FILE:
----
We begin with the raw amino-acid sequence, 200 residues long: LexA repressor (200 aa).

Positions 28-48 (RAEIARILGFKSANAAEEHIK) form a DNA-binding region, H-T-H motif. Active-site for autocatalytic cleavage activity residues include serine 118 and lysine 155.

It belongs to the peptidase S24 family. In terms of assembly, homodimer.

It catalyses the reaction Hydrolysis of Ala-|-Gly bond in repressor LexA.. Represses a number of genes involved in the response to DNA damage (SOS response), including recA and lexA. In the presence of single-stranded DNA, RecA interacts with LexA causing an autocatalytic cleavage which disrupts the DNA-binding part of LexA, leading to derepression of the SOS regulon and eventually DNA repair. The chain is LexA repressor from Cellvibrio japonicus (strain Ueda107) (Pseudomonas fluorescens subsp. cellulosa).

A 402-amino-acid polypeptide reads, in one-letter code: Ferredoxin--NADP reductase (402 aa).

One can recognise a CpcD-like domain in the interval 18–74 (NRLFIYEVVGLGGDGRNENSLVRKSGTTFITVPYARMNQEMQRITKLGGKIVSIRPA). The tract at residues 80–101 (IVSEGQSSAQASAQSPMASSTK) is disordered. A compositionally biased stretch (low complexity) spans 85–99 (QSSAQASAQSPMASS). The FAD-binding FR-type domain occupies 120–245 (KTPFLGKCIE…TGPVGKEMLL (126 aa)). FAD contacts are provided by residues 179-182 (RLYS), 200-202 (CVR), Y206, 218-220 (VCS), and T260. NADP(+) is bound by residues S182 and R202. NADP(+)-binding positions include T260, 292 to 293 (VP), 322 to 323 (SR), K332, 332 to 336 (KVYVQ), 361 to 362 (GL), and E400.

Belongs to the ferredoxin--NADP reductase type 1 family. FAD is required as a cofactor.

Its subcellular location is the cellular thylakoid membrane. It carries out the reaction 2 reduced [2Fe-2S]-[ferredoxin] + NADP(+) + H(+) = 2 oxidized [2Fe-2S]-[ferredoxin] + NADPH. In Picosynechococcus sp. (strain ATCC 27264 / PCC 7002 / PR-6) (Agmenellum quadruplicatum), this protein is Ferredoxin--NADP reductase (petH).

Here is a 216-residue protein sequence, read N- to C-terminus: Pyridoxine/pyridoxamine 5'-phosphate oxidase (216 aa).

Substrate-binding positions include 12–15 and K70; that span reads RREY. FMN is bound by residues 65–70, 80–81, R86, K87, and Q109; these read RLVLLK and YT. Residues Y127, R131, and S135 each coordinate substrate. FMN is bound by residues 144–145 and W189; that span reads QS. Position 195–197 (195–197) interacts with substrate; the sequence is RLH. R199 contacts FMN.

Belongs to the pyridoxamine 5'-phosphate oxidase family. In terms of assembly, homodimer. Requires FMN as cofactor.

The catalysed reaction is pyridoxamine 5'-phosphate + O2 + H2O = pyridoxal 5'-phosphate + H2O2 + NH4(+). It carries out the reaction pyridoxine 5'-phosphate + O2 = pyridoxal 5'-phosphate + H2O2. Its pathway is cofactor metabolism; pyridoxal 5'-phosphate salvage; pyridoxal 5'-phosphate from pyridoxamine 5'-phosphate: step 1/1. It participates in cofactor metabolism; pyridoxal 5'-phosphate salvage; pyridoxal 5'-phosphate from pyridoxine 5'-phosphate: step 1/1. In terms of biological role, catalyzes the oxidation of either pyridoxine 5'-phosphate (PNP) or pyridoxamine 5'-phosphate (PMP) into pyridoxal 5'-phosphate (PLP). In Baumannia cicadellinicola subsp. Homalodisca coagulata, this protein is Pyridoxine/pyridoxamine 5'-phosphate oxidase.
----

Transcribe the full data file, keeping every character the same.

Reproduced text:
We begin with the raw amino-acid sequence, 200 residues long: LexA repressor (200 aa).

Positions 28-48 (RAEIARILGFKSANAAEEHIK) form a DNA-binding region, H-T-H motif. Active-site for autocatalytic cleavage activity residues include serine 118 and lysine 155.

It belongs to the peptidase S24 family. In terms of assembly, homodimer.

It catalyses the reaction Hydrolysis of Ala-|-Gly bond in repressor LexA.. Represses a number of genes involved in the response to DNA damage (SOS response), including recA and lexA. In the presence of single-stranded DNA, RecA interacts with LexA causing an autocatalytic cleavage which disrupts the DNA-binding part of LexA, leading to derepression of the SOS regulon and eventually DNA repair. The chain is LexA repressor from Cellvibrio japonicus (strain Ueda107) (Pseudomonas fluorescens subsp. cellulosa).

A 402-amino-acid polypeptide reads, in one-letter code: Ferredoxin--NADP reductase (402 aa).

One can recognise a CpcD-like domain in the interval 18–74 (NRLFIYEVVGLGGDGRNENSLVRKSGTTFITVPYARMNQEMQRITKLGGKIVSIRPA). The tract at residues 80–101 (IVSEGQSSAQASAQSPMASSTK) is disordered. A compositionally biased stretch (low complexity) spans 85–99 (QSSAQASAQSPMASS). The FAD-binding FR-type domain occupies 120–245 (KTPFLGKCIE…TGPVGKEMLL (126 aa)). FAD contacts are provided by residues 179-182 (RLYS), 200-202 (CVR), Y206, 218-220 (VCS), and T260. NADP(+) is bound by residues S182 and R202. NADP(+)-binding positions include T260, 292 to 293 (VP), 322 to 323 (SR), K332, 332 to 336 (KVYVQ), 361 to 362 (GL), and E400.

Belongs to the ferredoxin--NADP reductase type 1 family. FAD is required as a cofactor.

Its subcellular location is the cellular thylakoid membrane. It carries out the reaction 2 reduced [2Fe-2S]-[ferredoxin] + NADP(+) + H(+) = 2 oxidized [2Fe-2S]-[ferredoxin] + NADPH. In Picosynechococcus sp. (strain ATCC 27264 / PCC 7002 / PR-6) (Agmenellum quadruplicatum), this protein is Ferredoxin--NADP reductase (petH).

Here is a 216-residue protein sequence, read N- to C-terminus: Pyridoxine/pyridoxamine 5'-phosphate oxidase (216 aa).

Substrate-binding positions include 12–15 and K70; that span reads RREY. FMN is bound by residues 65–70, 80–81, R86, K87, and Q109; these read RLVLLK and YT. Residues Y127, R131, and S135 each coordinate substrate. FMN is bound by residues 144–145 and W189; that span reads QS. Position 195–197 (195–197) interacts with substrate; the sequence is RLH. R199 contacts FMN.

Belongs to the pyridoxamine 5'-phosphate oxidase family. In terms of assembly, homodimer. Requires FMN as cofactor.

The catalysed reaction is pyridoxamine 5'-phosphate + O2 + H2O = pyridoxal 5'-phosphate + H2O2 + NH4(+). It carries out the reaction pyridoxine 5'-phosphate + O2 = pyridoxal 5'-phosphate + H2O2. Its pathway is cofactor metabolism; pyridoxal 5'-phosphate salvage; pyridoxal 5'-phosphate from pyridoxamine 5'-phosphate: step 1/1. It participates in cofactor metabolism; pyridoxal 5'-phosphate salvage; pyridoxal 5'-phosphate from pyridoxine 5'-phosphate: step 1/1. In terms of biological role, catalyzes the oxidation of either pyridoxine 5'-phosphate (PNP) or pyridoxamine 5'-phosphate (PMP) into pyridoxal 5'-phosphate (PLP). In Baumannia cicadellinicola subsp. Homalodisca coagulata, this protein is Pyridoxine/pyridoxamine 5'-phosphate oxidase.